Food: A History of Taste, by Paul Freedman. This illustrated coffee table book aggregates essays from historians around the world to share a detailed chronology of food. Sweet foods, spicy foods, and everything in between – from antiquity to the present day – the book covers not just history but also food etiquette and today’s taste preferences. It’s truly a beautiful book, and one that makes a fabulous present for a food lover in your life.
Spice: A History of Temptation, by Jack Turner. Written by Jack Turner, a Brit with a great sense of humor, this history of spices and the spice trade takes you through the ages and into the minds and palates of explorers from hundreds of years ago to present day.
The Cuisines and Flavors of Mexico, by Diana Kennedy. This is a link to the inimitable Diana Kennedy’s full works on Amazon, as she is clearly an authority on Mexican cooking. She’s written nine books overall, including the one I started with, The Essential Cuisines of Mexico, and the huge (10lb!) Oaxaca Al Gusto, my flavor bible after I moved to Southern Mexico.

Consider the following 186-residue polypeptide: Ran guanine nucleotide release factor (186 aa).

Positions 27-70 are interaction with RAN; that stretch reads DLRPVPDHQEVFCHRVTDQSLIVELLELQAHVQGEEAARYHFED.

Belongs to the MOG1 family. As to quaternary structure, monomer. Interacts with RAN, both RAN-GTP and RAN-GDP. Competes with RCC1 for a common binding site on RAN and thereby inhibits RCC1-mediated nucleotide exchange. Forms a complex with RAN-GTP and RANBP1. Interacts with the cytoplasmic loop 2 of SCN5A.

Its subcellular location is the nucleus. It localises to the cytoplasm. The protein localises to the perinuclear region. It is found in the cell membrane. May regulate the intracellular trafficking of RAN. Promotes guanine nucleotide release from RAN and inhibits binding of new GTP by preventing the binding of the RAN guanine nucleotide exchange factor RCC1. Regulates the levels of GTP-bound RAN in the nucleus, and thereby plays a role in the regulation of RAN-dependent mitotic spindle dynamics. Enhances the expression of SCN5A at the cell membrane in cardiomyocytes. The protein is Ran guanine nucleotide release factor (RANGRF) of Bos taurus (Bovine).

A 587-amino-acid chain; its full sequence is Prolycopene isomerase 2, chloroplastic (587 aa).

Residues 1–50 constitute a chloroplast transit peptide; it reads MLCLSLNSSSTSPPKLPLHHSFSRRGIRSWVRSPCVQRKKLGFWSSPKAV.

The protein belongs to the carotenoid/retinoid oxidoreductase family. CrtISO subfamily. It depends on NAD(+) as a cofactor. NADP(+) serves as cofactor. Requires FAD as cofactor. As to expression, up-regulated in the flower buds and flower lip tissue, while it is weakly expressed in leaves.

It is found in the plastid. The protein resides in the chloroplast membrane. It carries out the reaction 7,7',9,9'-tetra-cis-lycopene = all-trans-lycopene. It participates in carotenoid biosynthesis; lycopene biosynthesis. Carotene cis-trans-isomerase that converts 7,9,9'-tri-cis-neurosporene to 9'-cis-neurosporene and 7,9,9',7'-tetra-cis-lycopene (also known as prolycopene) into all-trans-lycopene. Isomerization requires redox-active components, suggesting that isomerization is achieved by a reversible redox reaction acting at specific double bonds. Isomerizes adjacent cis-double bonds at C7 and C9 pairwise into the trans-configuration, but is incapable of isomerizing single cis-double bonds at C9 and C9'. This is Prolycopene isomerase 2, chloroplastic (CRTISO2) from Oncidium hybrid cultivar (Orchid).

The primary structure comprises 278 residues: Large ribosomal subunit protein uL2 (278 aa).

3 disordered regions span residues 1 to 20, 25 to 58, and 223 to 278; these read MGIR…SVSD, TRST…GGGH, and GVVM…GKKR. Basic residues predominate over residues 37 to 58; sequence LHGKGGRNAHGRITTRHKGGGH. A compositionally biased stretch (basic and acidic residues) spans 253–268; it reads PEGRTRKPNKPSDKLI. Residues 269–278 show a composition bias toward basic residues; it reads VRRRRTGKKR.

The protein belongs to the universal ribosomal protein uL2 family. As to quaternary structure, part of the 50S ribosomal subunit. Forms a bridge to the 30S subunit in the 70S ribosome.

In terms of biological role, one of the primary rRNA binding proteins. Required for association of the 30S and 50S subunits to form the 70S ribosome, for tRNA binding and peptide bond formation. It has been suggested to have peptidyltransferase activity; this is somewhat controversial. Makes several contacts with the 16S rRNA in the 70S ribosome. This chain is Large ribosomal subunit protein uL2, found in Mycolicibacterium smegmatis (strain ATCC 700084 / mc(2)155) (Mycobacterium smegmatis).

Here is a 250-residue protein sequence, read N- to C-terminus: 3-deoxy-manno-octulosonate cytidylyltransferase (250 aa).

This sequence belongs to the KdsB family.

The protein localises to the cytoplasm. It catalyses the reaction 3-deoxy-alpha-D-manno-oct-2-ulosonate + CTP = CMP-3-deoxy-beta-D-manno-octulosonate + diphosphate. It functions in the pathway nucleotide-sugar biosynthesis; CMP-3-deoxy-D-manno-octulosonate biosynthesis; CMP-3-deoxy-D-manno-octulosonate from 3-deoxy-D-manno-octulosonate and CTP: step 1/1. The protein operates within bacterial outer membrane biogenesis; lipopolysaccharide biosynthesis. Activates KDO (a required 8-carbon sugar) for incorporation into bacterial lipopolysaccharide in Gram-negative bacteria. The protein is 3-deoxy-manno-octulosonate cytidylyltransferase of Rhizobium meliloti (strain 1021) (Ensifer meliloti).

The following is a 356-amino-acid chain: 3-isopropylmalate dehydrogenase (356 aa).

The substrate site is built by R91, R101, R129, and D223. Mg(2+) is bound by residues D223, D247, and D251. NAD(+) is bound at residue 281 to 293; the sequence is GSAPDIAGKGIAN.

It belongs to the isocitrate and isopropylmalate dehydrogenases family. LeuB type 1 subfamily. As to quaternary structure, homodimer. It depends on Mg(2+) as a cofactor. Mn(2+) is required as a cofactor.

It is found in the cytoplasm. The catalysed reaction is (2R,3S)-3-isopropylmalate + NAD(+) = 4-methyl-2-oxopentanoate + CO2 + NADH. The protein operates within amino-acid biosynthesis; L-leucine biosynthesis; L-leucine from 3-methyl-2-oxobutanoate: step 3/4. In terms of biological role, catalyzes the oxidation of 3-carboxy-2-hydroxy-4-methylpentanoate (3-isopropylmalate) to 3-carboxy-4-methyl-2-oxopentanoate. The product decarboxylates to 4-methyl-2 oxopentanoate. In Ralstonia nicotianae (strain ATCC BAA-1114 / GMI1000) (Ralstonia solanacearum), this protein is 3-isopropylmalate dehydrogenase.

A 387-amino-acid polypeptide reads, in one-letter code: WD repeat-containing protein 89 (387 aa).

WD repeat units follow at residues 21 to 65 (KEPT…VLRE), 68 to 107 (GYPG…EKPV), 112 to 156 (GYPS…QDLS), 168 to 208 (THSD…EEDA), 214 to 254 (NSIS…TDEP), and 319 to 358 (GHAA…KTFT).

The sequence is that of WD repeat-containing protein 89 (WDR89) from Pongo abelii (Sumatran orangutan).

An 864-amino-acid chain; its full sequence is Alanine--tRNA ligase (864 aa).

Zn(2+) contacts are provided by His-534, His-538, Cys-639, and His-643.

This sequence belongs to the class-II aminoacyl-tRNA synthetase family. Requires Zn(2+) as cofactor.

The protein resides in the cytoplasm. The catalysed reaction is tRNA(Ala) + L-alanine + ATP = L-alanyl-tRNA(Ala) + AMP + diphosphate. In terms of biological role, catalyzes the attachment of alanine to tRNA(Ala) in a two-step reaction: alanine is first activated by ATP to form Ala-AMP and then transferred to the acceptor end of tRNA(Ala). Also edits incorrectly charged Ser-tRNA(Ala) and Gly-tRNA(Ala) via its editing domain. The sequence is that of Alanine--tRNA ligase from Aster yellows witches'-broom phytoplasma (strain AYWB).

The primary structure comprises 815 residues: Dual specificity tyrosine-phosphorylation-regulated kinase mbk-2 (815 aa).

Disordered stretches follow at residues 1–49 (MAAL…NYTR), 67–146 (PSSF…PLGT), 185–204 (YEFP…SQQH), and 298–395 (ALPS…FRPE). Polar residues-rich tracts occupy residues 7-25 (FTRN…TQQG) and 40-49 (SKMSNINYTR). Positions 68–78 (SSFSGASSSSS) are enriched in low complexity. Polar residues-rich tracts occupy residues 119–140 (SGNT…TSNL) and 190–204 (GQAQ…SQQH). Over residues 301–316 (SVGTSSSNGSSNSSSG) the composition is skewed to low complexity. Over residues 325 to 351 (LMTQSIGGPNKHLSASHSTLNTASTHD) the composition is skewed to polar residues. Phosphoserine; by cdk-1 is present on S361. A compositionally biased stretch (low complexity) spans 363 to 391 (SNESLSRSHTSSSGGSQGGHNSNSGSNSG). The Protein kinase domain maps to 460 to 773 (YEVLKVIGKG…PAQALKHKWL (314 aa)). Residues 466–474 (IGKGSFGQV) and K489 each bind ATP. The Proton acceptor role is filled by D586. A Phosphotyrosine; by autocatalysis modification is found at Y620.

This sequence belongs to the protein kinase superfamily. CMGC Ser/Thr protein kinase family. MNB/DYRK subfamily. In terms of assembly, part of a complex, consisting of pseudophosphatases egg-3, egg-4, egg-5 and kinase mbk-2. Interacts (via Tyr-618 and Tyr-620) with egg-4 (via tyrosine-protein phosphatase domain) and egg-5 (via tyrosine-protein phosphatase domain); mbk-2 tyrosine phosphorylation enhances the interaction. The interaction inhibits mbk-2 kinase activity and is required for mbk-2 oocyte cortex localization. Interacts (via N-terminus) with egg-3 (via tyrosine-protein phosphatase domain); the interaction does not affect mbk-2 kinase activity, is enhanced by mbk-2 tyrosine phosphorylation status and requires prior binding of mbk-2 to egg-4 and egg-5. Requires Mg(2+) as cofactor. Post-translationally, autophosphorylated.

Articles about Chili Peppers
The guide to the chilies of Mexico, Lucky Peach. Sadly because Lucky Peach is now defunct, we have lost this amazing piece with animated chilies to delineate between the many in Mexico. From their Ancho section: “Dark brown and triangular in shape, ancho chilies are actually just dried, fully ripe poblano chilies. They taste tangy, like dried fruit with a slight green note, and while they are generally not that spicy, you’ll occasionally find an angry one in the litter. Along with guajillos, anchos are one of the workhorse chilies of the Mexican kitchen: abundant, inexpensive, and ubiquitous in many traditional recipes.”
More via this summary.
The Columbian Exchange: A History of Disease, Food, and Ideas, by Nathan Nunn and Nancy Qian. Citation: The Journal of Economic Perspectives, Vol. 24, No. 2 (Spring 2010), pp. 163-188
Posters Featuring Chilies and Spicy Meals
Because it’s gorgeous: Chiles of the World, by Mark Miller.
And my own poster: a food map of Mexico!
And finally, a big thanks to my brother for the photo of a horse warily eyeing chili peppers, taken from his travels to Nepal.